Do you make a zine about direct action for non-humans or wilderness defense? Tell us about it HERE.
Flesh and Blood #1-8 and 10 (1980-1992 – Hertfordshire, England)
Flesh and Blood was a long running, journal sized magazine with high production values. Each issue featured a color cover printed on heavy, full gloss cardstock, and brief articles with information about animal rights campaigns. It’s appearance and tone was quite mainstream, but many issues showed support for illegal direct action. This was, perhaps, Flesh and Blood’s greatest strength: it refused to split activists along standard radical / moderate / conservative lines, and instead showed measured support for everyone in the struggle.
We are seeking more information about this publication, including the number of issues published. We are also in need of issue #9, which relaunched the publication after its demise in the early 80s. If you can assist us, please use the contact form available HERE.
Green Rage: Radical environmentalism and the unmaking of civilization (1990, Boston, MA.)
One of the first books I bought about radical wilderness defense was Green Rage. It is an excellent investigation of the origins of (western) environmental radicalism, and I recommend that you read it cover to cover.
Speaking of covers, you might notice that this particular copy of Green Rage is a little ragged. The reason for that is because this is my copy, and after reading the book I took it’s message to heart. Several years ago in Oregon, a small group of activists from around the region were protesting at a breeding facility that supplied rabbits to the vivisection industry. When we arrived the farms owners were not present, and neither were any law enforcement. Not coincidentally I quickly found myself living with some critters who liked to chew on everything in our humble home. I hope you will enjoy Green Rage as much as they did!
Earth First! Journal Volume 7, Issue #1-8 (Tucson, AZ.)
One of our dreams here at Conflict Gypsy has been to build a complete collection of the Earth First! Journal, the radical environmental movement’s longest running periodical. While we are still missing some key issues, we have managed to gather enough of this classic publication to begin posting them one year at a time, starting with 1986.
The eight newspaper-format volumes printed by the Journal collective in 1986 are filled with fascinating tales of our eco-warrior progenitors, including Paul Watson’s epic telling of The Raid on Reykjavic in issue two. It is tempting to spend several paragraphs discussing the contents of these yellowing tomes, but perhaps it is more important to spend these words discussing the fact that the journal is still being produced- AND IT NEEDS OUR SUPPORT!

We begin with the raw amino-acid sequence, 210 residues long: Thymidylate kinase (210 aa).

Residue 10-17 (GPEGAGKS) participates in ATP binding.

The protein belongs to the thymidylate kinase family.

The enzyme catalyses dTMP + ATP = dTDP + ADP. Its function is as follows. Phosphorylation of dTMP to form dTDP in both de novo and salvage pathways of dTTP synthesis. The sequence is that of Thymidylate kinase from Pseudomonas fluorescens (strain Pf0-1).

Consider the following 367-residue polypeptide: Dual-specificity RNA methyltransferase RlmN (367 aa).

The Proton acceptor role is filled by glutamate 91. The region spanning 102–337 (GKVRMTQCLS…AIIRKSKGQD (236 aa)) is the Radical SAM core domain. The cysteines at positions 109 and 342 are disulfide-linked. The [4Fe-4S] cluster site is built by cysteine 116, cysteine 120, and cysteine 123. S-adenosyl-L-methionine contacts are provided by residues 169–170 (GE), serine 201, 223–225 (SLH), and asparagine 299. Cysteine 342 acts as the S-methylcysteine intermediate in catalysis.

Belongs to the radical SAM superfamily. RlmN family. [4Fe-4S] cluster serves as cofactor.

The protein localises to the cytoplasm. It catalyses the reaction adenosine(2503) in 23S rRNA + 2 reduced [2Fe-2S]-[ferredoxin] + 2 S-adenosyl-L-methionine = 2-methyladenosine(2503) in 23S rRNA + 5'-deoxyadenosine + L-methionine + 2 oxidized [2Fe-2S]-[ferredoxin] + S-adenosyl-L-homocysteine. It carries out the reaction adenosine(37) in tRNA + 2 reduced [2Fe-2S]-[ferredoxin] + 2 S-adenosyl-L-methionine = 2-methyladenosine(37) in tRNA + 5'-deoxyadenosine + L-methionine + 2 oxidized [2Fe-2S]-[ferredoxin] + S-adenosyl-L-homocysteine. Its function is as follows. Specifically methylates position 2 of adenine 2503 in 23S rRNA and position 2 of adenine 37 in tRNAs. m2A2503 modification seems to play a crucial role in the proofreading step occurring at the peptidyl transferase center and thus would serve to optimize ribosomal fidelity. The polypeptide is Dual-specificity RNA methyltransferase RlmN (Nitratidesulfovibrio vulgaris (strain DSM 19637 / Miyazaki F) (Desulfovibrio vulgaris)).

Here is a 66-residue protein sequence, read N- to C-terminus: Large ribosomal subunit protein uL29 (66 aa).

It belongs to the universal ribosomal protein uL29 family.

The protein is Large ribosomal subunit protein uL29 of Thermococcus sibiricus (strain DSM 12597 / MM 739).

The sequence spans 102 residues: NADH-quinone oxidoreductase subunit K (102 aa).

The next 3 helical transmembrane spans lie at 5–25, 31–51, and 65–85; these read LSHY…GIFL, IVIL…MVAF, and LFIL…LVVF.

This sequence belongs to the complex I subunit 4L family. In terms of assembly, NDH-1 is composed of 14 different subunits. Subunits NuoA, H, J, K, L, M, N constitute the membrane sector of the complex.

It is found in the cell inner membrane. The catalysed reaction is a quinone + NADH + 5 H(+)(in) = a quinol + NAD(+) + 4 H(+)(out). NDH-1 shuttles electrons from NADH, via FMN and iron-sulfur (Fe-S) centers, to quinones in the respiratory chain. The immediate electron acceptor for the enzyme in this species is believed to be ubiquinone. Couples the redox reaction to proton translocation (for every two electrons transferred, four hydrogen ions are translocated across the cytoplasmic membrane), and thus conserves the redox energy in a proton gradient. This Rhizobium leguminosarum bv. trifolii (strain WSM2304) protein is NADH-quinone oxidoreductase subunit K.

The Earth First! Journal has been documenting environmentally motivated direct action for more than 30 years, but it struggles to pay the bills these days as fewer and fewer people read print magazines. Here at CG we believe wholeheartedly that history should be “told from below,” that the words of our comrades are more important to our understanding of past events than the musings of academics and professional historians. The Journal is still the best source for this kind of news- the written accounts of actual participants in our struggle! Please do not let it disappear like so many other publications in the last decade. Subscribe to the Earth First! Journal by clicking here!
No Compromise #15,16, 17 (2000-2001, Santa Cruz, CA.)
I want to preface this post with this: The turn of the century was an epic time to be alive and fighting! Between the WTO riots, a huge upsurge in ALF attacks on the West Coast, some inspiring support of grand jury resisters, and the migration of the SHAC campaign to the United States, there were also thousands upon thousands of other actions across the planet. It was hard to keep up with all of the news because it seemed that people everywhere had finally taken enough and were beginning a counter strike for non-humans, wilderness, and human freedom. Luckily, No Compromise kept track of most of the action, and produced three excellent issues during this incredible year of revolt. Beyond the coverage of the latest direct actions, attention was also paid to our past successes and failures- and all animal activists would do well to read issue #16’s “Blast From The Past” article about lab raids in the 1980s.
The Beast #1-#10 (1979-1981. London, England.)